Nearly 400 People in 42 States Affected in Salmonella typhimurium Outbreak

Neil Osterweil

January 08, 2009

January 8, 2008 — At least 388 people in 42 states have been sickened in an outbreak of Salmonella typhimurium, resulting in at least 70 hospitalizations, the Centers for Disease Control and Prevention (CDC) reports. The source of the outbreak is unknown.

The CDC has not specified which states have been affected in the current outbreak, but the Ohio Department of Health issued a press release on January 6 stating that 50 cases, confirmed by DNA fingerprinting, have been reported, dating back to October 2008. The incidence rate is the second-highest in the nation, the Ohio Department of Health says.

“We’re not contradicting what Ohio is saying,” CDC spokeswoman Lola Russell told Medscape Medical News.

Salmonellosis cases traced to the current outbreak have also been reported in California, Michigan, Arizona, and Texas, according to news agencies.

The typhimurium serotype of Salmonella, the most common cause of salmonellosis in the United States, is commonly found in poultry, raw (unpasteurized) dairy products, produce, and small animals such as reptiles often kept as household pets.

In 2007, Salmonella typhimurium was responsible for 401 cases of salmonellosis in 41 states, in an outbreak traced to consumption of frozen pot pies that had not been fully cooked by consumers, and smaller outbreaks were reported among people who consumed raw milk.

Symptoms and Treatment

Salmonellosis can affect patients of all ages, although the elderly, infants, and those with compromised immunity are at highest risk for severe illness.

Most people infected with enteric Salmonella strains will develop diarrhea, fever, and abdominal cramping within 12 to 72 hours. Salmonellosis is generally self-limiting, lasting 4 to 7 days, and most people who are infected will recover without treatment, although fluid support/replacement may be necessary for cases of severe diarrhea. Some patients may require hospitalization.

The CDC notes that the primary goal of treating Salmonella gastroenteritis is fluid and electrolyte replenishment to counteract depletion and possible imbalance. Antimotility therapies (eg, loperamide, diphenoxylate, paregoric) should not be given if the patient has bloody or mucous stools, and they should not be given to elderly patients at risk for ileus, toxic megacolon, or perforation.

Although uncommon, Salmonella bacteremia can be a serious (although rarely fatal) complication of infection. It requires treatment with intravenous antibiotics, said David R. Syndman, MD, chief of the Division of Geographic Medicine and Infectious Diseases and hospital epidemiologist at Tufts Medical Center in Boston, Massachusetts, in an interview with Medscape Medical News in June 2008.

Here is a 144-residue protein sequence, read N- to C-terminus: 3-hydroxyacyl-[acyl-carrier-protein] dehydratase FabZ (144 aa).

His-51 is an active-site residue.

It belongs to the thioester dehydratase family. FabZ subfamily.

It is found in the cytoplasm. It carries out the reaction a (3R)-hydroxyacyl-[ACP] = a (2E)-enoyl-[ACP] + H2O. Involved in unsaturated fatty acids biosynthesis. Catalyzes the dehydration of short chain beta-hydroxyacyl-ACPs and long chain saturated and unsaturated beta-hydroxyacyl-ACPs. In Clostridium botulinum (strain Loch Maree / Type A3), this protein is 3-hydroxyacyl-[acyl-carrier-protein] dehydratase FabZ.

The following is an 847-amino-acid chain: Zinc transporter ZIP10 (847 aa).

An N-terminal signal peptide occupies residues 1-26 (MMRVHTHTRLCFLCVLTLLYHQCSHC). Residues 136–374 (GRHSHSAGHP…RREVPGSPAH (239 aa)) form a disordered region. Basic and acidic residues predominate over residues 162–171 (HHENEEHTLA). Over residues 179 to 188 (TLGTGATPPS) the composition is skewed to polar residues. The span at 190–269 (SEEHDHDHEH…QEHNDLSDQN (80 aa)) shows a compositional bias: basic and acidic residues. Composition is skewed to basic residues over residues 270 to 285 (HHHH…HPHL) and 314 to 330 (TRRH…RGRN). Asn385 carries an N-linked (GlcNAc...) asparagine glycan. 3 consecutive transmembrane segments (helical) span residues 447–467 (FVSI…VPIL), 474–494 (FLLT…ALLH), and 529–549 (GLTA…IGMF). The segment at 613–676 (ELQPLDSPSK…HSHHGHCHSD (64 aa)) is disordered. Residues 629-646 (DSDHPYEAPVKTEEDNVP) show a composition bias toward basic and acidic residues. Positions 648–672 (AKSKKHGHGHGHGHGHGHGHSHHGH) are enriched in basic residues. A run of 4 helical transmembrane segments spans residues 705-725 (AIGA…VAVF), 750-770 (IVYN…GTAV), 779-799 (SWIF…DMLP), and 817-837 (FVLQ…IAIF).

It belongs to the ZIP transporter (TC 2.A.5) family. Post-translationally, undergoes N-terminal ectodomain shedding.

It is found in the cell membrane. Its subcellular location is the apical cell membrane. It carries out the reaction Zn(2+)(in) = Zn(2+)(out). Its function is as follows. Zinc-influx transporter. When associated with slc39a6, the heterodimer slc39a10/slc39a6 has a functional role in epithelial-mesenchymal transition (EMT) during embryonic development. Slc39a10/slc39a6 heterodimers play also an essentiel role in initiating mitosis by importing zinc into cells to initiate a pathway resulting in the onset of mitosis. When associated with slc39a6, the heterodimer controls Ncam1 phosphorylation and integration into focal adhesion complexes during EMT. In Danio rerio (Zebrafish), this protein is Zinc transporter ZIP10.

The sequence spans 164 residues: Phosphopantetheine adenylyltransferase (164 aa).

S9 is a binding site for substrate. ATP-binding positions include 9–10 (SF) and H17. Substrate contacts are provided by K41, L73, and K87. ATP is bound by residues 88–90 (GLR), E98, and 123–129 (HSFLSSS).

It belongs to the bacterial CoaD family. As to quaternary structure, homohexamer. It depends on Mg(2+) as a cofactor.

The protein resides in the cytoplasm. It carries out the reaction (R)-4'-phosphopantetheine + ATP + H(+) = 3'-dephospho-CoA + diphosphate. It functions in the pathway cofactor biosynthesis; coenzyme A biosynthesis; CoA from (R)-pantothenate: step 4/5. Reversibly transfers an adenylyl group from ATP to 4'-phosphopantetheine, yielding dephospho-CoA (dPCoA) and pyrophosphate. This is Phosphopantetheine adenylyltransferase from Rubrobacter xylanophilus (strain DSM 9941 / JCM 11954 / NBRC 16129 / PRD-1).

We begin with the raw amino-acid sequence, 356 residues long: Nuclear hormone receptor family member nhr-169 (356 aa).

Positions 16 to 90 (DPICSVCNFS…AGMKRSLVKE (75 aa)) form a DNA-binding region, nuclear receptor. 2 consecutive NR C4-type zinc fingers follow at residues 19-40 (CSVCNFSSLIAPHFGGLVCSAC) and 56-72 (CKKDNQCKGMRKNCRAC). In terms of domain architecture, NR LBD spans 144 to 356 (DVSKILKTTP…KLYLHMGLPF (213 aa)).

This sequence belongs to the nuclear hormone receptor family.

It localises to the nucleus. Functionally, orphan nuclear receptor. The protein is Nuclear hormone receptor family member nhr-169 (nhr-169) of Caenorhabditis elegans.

"The lab would test for susceptibility [of the isolate], but generally you would treat people who have it with intravenous antibiotics, either ceftriaxone, or ciprofloxacin, or levofloxacin," and if the cephalosporins fail, a quinolone category antibiotic would be the next agent of choice, Dr. Syndman said.

"The debate is whether you should treat people who just have diarrhea with fever — if it's GI disease only, a lot of patients don't need to be treated; it's only if they're immunocompromised or are over the age of 50, have known prosthetic material or an aortic aneurysm that could be seeded, then you would treat those people as well," he added.

In recent years, several multidrug resistant variants of Salmonella typhimurium have developed, due to selection pressures from widespread use of antibiotics in veterinary clinics and in animals raised for food, the CDC reports.

Incidence and Prevention

About 40,000 cases of salmonellosis are reported in the United States annually, and it is estimated that the actual number of cases may be up to 30-fold higher, because infections are often not reported and because the symptoms are nonspecific and may be mistaken for other bacterial or viral infections.

In a joint briefing with the Food and Drug Administration in June 2008, Ian Williams, PhD, chief of the CDC's OutbreakNet Team, advised clinicians to watch for cases of foodborne illness and to report any suspected cases of Salmonella infection to local and/or state health authorities, who will then culture samples and report positive results to the CDC.

With this outbreak, the CDC reminded clinicians of advice to give patients about avoiding salmonellosis:

  • Cook poultry, ground beef, and eggs thoroughly. Do not eat or drink foods containing raw eggs or raw (unpasteurized) milk.

  • If you are served undercooked meat, poultry, or eggs in a restaurant, send it back to the kitchen for further cooking.

  • Wash hands, kitchen work surfaces, and utensils with soap and water immediately after they have been in contact with raw meat or poultry.

  • Be particularly careful with foods prepared for infants, the elderly, and the immunocompromised.

  • Wash hands with soap after handling reptiles, birds, or baby chicks, and after contact with pet feces.

  • Avoid direct or even indirect contact between reptiles (turtles, iguanas, other lizards, snakes) and infants or immunocompromised people.

  • Do not work with raw poultry or meat and an infant (eg, feed, change diaper) at the same time.

  • Mother's milk is the safest food for young infants. Breast-feeding prevents salmonellosis and many other health problems.



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